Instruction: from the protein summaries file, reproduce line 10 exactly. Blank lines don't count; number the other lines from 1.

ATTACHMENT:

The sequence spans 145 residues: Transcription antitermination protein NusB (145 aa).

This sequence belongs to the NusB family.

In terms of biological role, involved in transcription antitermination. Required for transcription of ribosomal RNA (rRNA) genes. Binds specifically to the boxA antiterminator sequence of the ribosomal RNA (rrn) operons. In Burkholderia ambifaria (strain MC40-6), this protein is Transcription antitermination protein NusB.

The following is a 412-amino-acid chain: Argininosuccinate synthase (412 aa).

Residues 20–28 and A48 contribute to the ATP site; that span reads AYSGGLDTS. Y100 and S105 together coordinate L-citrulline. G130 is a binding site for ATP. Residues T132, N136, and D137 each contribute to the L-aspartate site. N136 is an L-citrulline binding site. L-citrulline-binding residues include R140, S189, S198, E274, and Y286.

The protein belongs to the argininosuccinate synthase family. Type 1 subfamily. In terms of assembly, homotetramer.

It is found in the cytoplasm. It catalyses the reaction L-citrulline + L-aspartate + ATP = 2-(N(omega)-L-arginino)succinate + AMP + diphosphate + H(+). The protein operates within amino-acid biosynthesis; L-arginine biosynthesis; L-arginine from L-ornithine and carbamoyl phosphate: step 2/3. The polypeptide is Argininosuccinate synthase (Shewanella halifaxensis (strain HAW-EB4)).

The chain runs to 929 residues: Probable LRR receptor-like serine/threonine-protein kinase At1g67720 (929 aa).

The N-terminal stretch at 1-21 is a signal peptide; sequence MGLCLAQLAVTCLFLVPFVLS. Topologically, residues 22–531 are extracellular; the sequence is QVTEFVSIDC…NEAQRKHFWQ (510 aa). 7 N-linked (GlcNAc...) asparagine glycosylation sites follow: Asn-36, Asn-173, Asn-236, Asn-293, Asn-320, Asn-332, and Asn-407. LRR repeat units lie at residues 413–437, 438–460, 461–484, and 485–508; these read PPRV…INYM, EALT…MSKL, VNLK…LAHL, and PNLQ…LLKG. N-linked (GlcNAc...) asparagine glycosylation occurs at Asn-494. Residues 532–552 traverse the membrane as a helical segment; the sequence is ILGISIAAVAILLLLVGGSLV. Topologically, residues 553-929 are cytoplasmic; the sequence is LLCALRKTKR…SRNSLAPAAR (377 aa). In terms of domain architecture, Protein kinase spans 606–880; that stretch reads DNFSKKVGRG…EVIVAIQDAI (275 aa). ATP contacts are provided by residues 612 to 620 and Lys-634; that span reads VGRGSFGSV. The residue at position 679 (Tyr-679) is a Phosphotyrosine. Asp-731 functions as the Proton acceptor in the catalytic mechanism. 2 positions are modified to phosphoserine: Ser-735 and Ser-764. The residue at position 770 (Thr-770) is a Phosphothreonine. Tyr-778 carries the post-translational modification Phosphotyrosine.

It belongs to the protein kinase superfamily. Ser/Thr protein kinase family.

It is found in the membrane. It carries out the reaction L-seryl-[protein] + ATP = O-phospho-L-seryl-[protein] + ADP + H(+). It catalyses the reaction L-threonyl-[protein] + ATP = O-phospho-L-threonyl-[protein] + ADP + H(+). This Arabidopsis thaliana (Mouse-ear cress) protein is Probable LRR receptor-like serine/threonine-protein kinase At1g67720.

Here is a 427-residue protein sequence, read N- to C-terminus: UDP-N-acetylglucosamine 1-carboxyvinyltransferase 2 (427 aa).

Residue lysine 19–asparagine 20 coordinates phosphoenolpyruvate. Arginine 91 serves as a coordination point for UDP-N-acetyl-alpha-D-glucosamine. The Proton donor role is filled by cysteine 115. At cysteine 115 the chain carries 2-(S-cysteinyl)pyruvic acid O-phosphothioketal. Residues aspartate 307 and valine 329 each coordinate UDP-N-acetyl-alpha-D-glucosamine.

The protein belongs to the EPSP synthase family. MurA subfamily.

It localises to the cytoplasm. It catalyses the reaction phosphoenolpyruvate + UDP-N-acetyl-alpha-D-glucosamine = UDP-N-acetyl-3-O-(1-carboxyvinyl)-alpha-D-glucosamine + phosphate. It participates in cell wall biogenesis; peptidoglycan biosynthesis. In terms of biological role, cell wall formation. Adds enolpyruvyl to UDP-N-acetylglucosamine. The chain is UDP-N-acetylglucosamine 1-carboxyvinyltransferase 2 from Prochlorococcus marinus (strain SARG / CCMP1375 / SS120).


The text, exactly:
It belongs to the protein kinase superfamily. Ser/Thr protein kinase family.